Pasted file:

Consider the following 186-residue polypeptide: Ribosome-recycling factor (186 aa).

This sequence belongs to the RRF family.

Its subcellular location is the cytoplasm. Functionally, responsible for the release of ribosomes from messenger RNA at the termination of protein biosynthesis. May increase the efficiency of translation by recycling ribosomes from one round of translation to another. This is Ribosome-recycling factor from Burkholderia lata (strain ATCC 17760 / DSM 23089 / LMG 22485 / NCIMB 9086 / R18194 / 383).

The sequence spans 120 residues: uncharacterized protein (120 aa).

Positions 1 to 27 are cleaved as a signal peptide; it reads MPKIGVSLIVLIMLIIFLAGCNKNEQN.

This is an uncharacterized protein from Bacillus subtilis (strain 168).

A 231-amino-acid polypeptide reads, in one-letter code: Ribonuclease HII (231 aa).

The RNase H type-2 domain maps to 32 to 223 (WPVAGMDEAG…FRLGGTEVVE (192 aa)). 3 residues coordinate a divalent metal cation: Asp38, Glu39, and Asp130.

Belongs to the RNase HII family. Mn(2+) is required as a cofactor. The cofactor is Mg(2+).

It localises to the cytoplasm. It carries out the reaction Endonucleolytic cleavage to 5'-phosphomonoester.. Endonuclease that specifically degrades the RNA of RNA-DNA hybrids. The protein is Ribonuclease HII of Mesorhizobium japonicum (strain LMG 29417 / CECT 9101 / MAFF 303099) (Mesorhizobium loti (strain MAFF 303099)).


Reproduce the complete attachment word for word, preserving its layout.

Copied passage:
Consider the following 186-residue polypeptide: Ribosome-recycling factor (186 aa).

This sequence belongs to the RRF family.

Its subcellular location is the cytoplasm. Functionally, responsible for the release of ribosomes from messenger RNA at the termination of protein biosynthesis. May increase the efficiency of translation by recycling ribosomes from one round of translation to another. This is Ribosome-recycling factor from Burkholderia lata (strain ATCC 17760 / DSM 23089 / LMG 22485 / NCIMB 9086 / R18194 / 383).

The sequence spans 120 residues: uncharacterized protein (120 aa).

Positions 1 to 27 are cleaved as a signal peptide; it reads MPKIGVSLIVLIMLIIFLAGCNKNEQN.

This is an uncharacterized protein from Bacillus subtilis (strain 168).

A 231-amino-acid polypeptide reads, in one-letter code: Ribonuclease HII (231 aa).

The RNase H type-2 domain maps to 32 to 223 (WPVAGMDEAG…FRLGGTEVVE (192 aa)). 3 residues coordinate a divalent metal cation: Asp38, Glu39, and Asp130.

Belongs to the RNase HII family. Mn(2+) is required as a cofactor. The cofactor is Mg(2+).

It localises to the cytoplasm. It carries out the reaction Endonucleolytic cleavage to 5'-phosphomonoester.. Endonuclease that specifically degrades the RNA of RNA-DNA hybrids. The protein is Ribonuclease HII of Mesorhizobium japonicum (strain LMG 29417 / CECT 9101 / MAFF 303099) (Mesorhizobium loti (strain MAFF 303099)).